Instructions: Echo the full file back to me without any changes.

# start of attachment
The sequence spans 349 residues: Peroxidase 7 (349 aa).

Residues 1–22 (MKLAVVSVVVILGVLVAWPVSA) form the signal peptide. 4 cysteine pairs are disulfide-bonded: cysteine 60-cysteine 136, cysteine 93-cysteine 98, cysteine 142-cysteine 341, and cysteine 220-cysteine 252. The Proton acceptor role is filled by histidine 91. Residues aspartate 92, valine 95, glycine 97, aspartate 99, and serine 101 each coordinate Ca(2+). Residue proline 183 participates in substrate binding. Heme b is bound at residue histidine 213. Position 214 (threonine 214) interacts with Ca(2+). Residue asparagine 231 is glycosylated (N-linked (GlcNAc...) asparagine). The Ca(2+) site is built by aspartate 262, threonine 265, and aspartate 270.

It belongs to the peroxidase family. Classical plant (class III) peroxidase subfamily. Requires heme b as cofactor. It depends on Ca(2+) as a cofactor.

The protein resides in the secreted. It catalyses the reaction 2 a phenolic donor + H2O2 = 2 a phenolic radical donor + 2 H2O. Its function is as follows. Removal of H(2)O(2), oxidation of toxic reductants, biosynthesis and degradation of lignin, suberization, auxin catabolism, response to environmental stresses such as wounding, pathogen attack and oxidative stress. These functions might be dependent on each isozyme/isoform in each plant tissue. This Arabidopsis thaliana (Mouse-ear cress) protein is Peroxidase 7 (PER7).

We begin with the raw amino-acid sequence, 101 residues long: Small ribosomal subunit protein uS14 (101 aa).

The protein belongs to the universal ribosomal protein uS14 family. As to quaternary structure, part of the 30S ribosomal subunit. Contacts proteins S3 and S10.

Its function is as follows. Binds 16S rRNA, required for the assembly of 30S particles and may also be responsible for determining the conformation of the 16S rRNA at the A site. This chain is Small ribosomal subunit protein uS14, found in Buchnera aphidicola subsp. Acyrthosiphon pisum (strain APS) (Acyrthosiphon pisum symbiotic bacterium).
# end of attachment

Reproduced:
The sequence spans 349 residues: Peroxidase 7 (349 aa).

Residues 1–22 (MKLAVVSVVVILGVLVAWPVSA) form the signal peptide. 4 cysteine pairs are disulfide-bonded: cysteine 60-cysteine 136, cysteine 93-cysteine 98, cysteine 142-cysteine 341, and cysteine 220-cysteine 252. The Proton acceptor role is filled by histidine 91. Residues aspartate 92, valine 95, glycine 97, aspartate 99, and serine 101 each coordinate Ca(2+). Residue proline 183 participates in substrate binding. Heme b is bound at residue histidine 213. Position 214 (threonine 214) interacts with Ca(2+). Residue asparagine 231 is glycosylated (N-linked (GlcNAc...) asparagine). The Ca(2+) site is built by aspartate 262, threonine 265, and aspartate 270.

It belongs to the peroxidase family. Classical plant (class III) peroxidase subfamily. Requires heme b as cofactor. It depends on Ca(2+) as a cofactor.

The protein resides in the secreted. It catalyses the reaction 2 a phenolic donor + H2O2 = 2 a phenolic radical donor + 2 H2O. Its function is as follows. Removal of H(2)O(2), oxidation of toxic reductants, biosynthesis and degradation of lignin, suberization, auxin catabolism, response to environmental stresses such as wounding, pathogen attack and oxidative stress. These functions might be dependent on each isozyme/isoform in each plant tissue. This Arabidopsis thaliana (Mouse-ear cress) protein is Peroxidase 7 (PER7).

We begin with the raw amino-acid sequence, 101 residues long: Small ribosomal subunit protein uS14 (101 aa).

The protein belongs to the universal ribosomal protein uS14 family. As to quaternary structure, part of the 30S ribosomal subunit. Contacts proteins S3 and S10.

Its function is as follows. Binds 16S rRNA, required for the assembly of 30S particles and may also be responsible for determining the conformation of the 16S rRNA at the A site. This chain is Small ribosomal subunit protein uS14, found in Buchnera aphidicola subsp. Acyrthosiphon pisum (strain APS) (Acyrthosiphon pisum symbiotic bacterium).